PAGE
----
Color has a place in every visual a company creates. From logos and branding to billboards and social media ads, color impacts how the audience views and perceives the company as a whole. Color has the power to inform, attract attention, engage an audience, create a visual experience, and can even increase memory.

The Institute for Color Research conducted a study that revealed people make a subconscious judgment about a person, environment, or product within 90 seconds of initial viewing and that between 62% and 90% of that assessment is based on color alone.(1)

colored pencils infographic

Color has the ability to communicate a feeling or idea immediately. Thus choosing the right color for the job is very important. Different colors display different ideas or emotions. These emotions can vary person to person, but for the majority of the population, those associations are very similar. Below is a list of colors and the most common emotional associations.

red infographic
yellow infographic

blue infographic
green infographic
purple infographic
orange infographic
white infographic
black infographic

Color is extremely important when it comes to a company's brand. For example, color increases brand recognition by up to 80 percent.(2) Due to the close associations color and emotion have, choosing the right color can tell more about your company quicker than words or even icons.

  • 1 in 3 top global brands use the color red in their logo
  • 80% of consumers recognize Starbucks just from its green color
  • 91% of consumers recognized at least one brand from color alone
  • 92% believe color presents an image of impressive quality
  • 83% believe color makes them appear more successful
  • 81% think color gives them a competitive edge
  • 76% believe that the use of color makes their business appear larger to clients (3)

colors of logos
Color can engage an audience and increases participation with a brand or an ad. Colors naturally draw the eye. Because color evokes emotions, they assist graphics in making people care or feel a certain way. Ads in color are read up to 42% more often than the same ads in black and white (as shown in a study on phone directory ads). (4) Choosing the right color for the right graphic depends on your audience and your overall goal. For example, if your graphics goal is to create a sense of urgency, the color red has been shown to encourage urgency and energy. Red is the color of stop signs, blood, fire, and many sports cars. In contrast, green is associated with the earth and plants as well as wealth and money.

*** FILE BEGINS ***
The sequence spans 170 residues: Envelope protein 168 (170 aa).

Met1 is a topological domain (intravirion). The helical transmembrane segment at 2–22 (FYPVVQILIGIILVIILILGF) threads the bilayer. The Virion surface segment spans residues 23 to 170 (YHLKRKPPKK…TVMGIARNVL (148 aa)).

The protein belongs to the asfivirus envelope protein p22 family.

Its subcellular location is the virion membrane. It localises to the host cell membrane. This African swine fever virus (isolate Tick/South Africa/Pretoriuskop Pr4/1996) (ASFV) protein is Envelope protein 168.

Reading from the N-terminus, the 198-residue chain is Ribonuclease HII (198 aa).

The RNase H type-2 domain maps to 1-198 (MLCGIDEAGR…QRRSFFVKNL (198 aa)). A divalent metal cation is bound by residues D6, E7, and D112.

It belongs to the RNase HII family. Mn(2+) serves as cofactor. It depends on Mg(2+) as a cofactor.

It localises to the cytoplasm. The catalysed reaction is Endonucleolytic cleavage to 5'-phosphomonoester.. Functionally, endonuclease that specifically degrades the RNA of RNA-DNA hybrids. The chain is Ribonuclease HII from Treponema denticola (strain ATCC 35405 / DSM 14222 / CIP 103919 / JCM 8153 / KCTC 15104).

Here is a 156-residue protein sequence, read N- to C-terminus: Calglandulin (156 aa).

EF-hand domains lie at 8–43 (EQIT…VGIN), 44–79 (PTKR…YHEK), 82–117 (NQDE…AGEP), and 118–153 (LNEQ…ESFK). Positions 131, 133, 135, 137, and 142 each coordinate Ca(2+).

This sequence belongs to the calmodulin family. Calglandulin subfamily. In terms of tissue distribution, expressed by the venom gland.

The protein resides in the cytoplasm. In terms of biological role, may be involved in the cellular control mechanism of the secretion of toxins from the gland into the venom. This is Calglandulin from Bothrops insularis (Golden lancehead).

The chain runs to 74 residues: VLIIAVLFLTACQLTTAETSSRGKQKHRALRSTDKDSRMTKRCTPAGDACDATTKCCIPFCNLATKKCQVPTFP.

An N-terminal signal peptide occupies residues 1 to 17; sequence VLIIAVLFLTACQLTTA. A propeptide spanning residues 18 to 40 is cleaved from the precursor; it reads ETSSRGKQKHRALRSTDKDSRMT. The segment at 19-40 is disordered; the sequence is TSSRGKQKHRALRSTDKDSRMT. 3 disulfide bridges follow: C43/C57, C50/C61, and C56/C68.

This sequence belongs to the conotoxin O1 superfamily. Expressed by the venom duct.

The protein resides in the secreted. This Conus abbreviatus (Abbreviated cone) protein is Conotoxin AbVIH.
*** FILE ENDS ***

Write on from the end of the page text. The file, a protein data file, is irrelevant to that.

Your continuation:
Color can be a helpful tool to guide the eye through a graphic. It aids in directing focus to the most important aspects of a piece. Color, especially bright colors, naturally draw attention. Thus a designer will likely make the most important aspect of a graphic in a bright or contrasting color. For example, the ad below for McDonalds has vibrant shades of red and yellow on a dark asphalt backdrop. Similarly, the middle ad has a simple white background while the most important text is larger and blue. The use of blue also parallels the color of the ocean, something the ad is advocating to protect.


Psychologists have documented color can increase memory by adding extra markers of data. Instead of using text alone, color adds more details and dynamics or “tags” that help the brain remember information. These extra tags help us process information so we are more likely to store it than a black and white graphic. Color can improve readership by 40 percent (5), learning from 55 to 78 percent (6), and comprehension by 73 percent (7).

Knowing the general color associations and basic rules of use will help a company choose colors to more effectively market to their audience. Color provides extra information, attracting more attention from the right audience and can keep these viewers more engaged while helping them remember what they were shown.

(1) Source: CCICOLOR - Institute for Color Research

(2) Source: University of Loyola, Maryland study.

(3) Source: Conducted by Xerox Corporation and International Communications Research from February 19, 2003 to March 7, 2003, margin of error of +/- 3.1%.

(4) Source: White, Jan V., Color for Impact, Strathmoor Press, April, 1997.

(5) "Business Papers in Color. Just a Shade Better", Modern Office Technology, July 1989, Vol. 34, No. 7, pp. 98-102

(6) Embry, David, "The Persuasive Properties of Color", Marketing Communications, October 1984.

(7) Johnson, Virginia, "The Power of Color", Successful Meetings, June 1992, Vol 41, No. 7, pp. 87, 90.